LCQ6: Provision of barrier-free access to Tenants Purchase Scheme estates


Hong Kong (HKSAR) -      Following is a question by the Hon Chan Han-pan and a reply by the Under Secretary for Transport and Housing, Dr Raymond So Wai-man, in the Legislative Council today (December 6):
 
Question:
 
     Quite a number of residents of the housing estates under the Tenants Purchase Scheme (TPS) have relayed to me that only stairs or very steep passageways are provided at the main external access of such estates, making it very inconvenient for the elderly and persons with disabilities (PWDs) to access the estates. As the common areas in TPS estates are private areas, they are not covered by the Universal Accessibility Programme. The Hong Kong Housing Authority (HA), being one of the flat owners of TPS estates, has all along been shirking its responsibility by merely requesting the Owners' Corporations (OCs) of those estates to provide barrier-free facilities or enhance such existing facilities on their own. In this connection, will the Government inform this Council:

(1) whether it knows the current number of TPS estates where only stairs are provided at their main external access; how the Government renders assistance to the elderly and PWDs in accessing the estates concerned;
 
(2) given that a motion urging the Government to expand the scope of the Universal Accessibility Programme to cover TPS estates was passed at the meeting of the Panel on Transport of this Council on the 17th of last month, whether the Government has taken follow-up measures; if so, of the details; if not, the reasons for that; and
 
(3) whether, at present, the main external access of all TPS estates complies with the requirements under the Design Manual - Barrier Free Access 2008 and the Disability Discrimination Ordinance; if there are TPS estates which do not comply with the requirements under the Disability Discrimination Ordinance, whether the Government has assessed if HA and the OCs of the estates concerned have to shoulder the relevant legal liabilities; of the Government's measures to prevent cases of non-compliance from happening?
 
Reply:
 
President,
 
     My consolidated reply to the various parts of the question raised by the Hon Chan Han-pan is as follows. 
 
     To facilitate the access to public walkways by the public, the Government launched in August 2012 the "Universal Accessibility" (UA) Programme to retrofit barrier-free access facilities at existing public footbridges, elevated walkways and subways maintained by the Highways Department.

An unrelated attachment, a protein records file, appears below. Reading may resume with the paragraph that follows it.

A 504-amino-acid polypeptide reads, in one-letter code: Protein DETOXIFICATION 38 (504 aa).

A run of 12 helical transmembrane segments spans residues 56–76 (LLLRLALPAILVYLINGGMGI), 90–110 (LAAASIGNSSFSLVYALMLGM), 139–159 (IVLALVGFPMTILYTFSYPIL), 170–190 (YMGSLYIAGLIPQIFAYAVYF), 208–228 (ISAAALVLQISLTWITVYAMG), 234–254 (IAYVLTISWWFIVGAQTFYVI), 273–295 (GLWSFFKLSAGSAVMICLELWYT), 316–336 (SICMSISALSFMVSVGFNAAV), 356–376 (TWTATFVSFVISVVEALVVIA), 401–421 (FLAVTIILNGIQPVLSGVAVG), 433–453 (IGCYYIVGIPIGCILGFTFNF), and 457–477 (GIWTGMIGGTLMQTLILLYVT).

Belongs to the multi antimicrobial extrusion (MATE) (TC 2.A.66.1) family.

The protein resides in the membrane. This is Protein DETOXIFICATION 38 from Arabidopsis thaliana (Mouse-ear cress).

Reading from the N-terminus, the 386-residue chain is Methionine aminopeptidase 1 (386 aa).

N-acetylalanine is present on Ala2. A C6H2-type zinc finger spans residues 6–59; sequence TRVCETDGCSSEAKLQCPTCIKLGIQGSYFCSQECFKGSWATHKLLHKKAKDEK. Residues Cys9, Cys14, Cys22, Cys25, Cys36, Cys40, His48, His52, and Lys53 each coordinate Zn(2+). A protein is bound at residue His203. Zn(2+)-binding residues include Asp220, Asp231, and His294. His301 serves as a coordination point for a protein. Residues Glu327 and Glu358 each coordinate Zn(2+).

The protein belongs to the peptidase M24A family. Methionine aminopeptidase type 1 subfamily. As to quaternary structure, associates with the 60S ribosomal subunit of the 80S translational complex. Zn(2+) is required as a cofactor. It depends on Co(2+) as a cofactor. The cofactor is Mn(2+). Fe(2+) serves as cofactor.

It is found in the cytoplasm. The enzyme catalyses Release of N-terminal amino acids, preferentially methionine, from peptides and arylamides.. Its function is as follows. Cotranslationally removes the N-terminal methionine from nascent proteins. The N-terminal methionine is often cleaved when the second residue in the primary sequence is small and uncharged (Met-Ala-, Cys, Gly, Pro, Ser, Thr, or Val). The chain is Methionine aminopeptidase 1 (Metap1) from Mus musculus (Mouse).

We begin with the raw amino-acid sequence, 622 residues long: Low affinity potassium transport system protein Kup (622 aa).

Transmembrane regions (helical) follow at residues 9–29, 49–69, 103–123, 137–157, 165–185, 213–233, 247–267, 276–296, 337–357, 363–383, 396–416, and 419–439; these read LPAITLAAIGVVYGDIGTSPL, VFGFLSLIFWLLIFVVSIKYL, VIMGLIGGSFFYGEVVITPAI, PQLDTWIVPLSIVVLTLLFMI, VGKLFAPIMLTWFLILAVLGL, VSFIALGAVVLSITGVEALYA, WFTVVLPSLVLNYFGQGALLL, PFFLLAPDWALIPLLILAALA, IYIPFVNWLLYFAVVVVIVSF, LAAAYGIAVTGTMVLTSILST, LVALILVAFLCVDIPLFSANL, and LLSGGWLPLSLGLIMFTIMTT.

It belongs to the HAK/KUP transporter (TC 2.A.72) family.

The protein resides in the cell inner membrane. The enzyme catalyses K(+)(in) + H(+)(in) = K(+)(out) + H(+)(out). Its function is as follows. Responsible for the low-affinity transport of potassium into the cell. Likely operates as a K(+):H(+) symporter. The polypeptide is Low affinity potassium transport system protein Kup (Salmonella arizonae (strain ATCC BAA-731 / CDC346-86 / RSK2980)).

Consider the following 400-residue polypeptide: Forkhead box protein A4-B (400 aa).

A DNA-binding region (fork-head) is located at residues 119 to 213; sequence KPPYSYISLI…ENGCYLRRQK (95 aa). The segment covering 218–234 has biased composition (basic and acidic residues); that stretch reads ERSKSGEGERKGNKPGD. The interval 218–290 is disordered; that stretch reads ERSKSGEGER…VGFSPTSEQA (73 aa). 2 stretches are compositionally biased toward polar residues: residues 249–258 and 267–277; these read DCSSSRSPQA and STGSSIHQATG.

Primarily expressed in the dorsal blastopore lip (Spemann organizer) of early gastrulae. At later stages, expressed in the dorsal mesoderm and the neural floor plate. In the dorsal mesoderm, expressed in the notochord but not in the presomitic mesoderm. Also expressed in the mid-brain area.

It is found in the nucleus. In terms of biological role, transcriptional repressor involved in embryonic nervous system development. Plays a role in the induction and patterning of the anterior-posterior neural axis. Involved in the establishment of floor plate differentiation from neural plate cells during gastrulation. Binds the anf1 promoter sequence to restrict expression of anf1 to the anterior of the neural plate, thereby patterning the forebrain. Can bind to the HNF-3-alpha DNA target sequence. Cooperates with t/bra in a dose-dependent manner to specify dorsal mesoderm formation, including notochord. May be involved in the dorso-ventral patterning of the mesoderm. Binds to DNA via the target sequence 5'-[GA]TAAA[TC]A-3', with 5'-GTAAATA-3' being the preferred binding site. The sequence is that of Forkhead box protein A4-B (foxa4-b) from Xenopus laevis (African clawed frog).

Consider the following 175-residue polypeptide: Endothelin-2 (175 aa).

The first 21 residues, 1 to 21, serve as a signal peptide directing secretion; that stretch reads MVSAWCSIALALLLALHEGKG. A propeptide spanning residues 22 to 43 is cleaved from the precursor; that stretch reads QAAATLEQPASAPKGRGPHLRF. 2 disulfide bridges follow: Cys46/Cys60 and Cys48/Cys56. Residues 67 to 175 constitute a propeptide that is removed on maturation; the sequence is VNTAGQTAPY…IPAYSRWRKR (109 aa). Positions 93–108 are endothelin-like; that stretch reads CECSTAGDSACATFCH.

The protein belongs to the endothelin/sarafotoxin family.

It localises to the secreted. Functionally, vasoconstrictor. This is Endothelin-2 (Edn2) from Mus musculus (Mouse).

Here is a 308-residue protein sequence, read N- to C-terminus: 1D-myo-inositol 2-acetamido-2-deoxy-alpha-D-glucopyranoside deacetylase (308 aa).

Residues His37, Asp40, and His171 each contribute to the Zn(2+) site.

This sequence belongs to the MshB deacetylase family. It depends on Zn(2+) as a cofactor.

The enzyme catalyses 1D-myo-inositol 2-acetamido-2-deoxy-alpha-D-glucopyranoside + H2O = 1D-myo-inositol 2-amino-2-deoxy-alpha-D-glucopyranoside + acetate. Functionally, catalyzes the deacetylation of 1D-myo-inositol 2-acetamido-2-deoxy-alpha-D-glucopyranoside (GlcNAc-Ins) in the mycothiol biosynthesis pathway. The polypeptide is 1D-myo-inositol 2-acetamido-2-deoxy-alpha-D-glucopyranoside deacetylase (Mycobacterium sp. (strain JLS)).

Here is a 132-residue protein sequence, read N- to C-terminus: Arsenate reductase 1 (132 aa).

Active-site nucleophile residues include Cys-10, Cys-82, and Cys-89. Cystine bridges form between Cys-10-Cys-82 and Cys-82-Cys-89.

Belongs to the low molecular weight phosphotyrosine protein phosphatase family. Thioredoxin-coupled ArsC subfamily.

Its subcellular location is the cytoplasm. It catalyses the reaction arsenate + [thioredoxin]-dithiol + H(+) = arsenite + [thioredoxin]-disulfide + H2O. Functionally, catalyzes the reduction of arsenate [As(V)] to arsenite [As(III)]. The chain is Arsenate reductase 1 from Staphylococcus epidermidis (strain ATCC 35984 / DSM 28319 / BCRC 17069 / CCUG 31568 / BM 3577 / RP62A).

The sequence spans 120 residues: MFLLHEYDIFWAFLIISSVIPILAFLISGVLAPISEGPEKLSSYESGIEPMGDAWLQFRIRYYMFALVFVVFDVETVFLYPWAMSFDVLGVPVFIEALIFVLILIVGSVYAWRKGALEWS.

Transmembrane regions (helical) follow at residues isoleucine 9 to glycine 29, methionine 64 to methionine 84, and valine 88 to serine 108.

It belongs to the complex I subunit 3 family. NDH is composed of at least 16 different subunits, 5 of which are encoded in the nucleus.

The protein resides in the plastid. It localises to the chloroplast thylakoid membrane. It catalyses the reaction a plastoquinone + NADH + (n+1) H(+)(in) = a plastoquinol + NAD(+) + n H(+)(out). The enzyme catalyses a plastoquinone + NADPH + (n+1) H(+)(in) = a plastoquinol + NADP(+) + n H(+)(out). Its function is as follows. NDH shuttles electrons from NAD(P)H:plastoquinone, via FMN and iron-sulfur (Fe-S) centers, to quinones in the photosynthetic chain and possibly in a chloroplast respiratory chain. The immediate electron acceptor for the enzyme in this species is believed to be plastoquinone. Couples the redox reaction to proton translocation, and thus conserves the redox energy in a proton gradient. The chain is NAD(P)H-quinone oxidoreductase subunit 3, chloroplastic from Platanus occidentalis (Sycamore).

Later in 2016, in response to the aspirations of the public and Council Members, and in consideration of the principle of prudent use of public funds, the Government announced in the Policy Address that year to revise the ambit of the UA Programme. The walkways eligible for selection by the District Councils (DCs) for implementation in the next phase of the UA Programme (Next Phase) would no longer be confined to public walkways maintained by the Highways Department provided that they met certain criteria (note 1) , one of which is that the walkways are not privately owned. 
 
     Under the current ambit of the UA Programme, we still have over 100 items (note 2) under construction. As for the 48 items selected by the 18 DCs in the consultation exercise completed in September this year for implementation in the Next Phase, the Highways Department has engaged consultants to carry out the investigation and design work; the construction works are anticipated to commence progressively starting from the financial year 2019-20. We have all along been striving to overcome the difficulties and challenges encountered in delivering the retrofitting works with the aim of implementing the various items expeditiously. 
 
     At the Legislative Council Panel on Transport meeting on November 17 this year, Member moved the motion for the Government to expand the funding scope of the UA Programme to cover Tenants Purchase Scheme (TPS) estates, where flats are available for purchase, as well as subsidised sale flats under the Hong Kong Housing Authority (HA); the said unbinding motion was passed. The Government has explained at the Panel meeting that day that the reasons for not including TPS estates and subsidised sale flats under the UA Programme were to ensure the proper use of public funds and to avoid the Government taking over land and relevant responsibility from private owners. Regarding the review over the funding scope of the UA Programme, as the Highways Department already has a considerable number of walkways in hand for implementation under the UA Programme, and in view of resources constraints, the Highways Department will first focus on dealing with those walkways which had already been suggested by the public and the DCs earlier.